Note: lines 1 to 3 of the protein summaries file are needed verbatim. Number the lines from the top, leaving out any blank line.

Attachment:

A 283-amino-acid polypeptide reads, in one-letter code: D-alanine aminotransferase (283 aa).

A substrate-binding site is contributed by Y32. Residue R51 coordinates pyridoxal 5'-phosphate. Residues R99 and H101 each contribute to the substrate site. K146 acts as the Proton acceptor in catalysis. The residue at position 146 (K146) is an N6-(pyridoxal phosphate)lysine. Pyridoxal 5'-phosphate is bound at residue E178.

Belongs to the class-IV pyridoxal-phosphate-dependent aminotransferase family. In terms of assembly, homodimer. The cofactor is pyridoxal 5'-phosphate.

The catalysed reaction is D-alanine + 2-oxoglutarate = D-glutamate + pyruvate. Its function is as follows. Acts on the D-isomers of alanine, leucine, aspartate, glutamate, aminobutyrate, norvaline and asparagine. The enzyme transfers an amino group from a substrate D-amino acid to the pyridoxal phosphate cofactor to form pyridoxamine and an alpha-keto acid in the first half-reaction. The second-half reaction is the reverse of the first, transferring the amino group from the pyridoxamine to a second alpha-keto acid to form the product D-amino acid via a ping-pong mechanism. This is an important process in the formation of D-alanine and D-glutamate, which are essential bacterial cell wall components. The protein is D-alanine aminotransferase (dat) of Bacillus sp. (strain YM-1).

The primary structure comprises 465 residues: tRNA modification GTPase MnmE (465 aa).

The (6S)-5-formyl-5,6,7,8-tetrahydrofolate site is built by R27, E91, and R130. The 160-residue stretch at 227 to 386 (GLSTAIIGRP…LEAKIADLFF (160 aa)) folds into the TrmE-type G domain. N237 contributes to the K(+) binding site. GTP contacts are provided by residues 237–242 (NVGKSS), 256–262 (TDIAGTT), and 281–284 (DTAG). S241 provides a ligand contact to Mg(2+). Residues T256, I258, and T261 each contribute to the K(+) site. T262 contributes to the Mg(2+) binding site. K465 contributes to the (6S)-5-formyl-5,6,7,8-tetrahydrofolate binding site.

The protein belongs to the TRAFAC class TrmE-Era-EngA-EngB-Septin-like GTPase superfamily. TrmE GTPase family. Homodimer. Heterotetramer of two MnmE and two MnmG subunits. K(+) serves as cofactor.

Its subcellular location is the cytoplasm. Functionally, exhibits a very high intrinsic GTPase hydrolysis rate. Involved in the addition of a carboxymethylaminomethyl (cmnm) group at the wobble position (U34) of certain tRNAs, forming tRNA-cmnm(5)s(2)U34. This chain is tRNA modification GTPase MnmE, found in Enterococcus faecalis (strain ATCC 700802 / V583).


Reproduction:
A 283-amino-acid polypeptide reads, in one-letter code: D-alanine aminotransferase (283 aa).

A substrate-binding site is contributed by Y32. Residue R51 coordinates pyridoxal 5'-phosphate. Residues R99 and H101 each contribute to the substrate site. K146 acts as the Proton acceptor in catalysis. The residue at position 146 (K146) is an N6-(pyridoxal phosphate)lysine. Pyridoxal 5'-phosphate is bound at residue E178.

Belongs to the class-IV pyridoxal-phosphate-dependent aminotransferase family. In terms of assembly, homodimer. The cofactor is pyridoxal 5'-phosphate.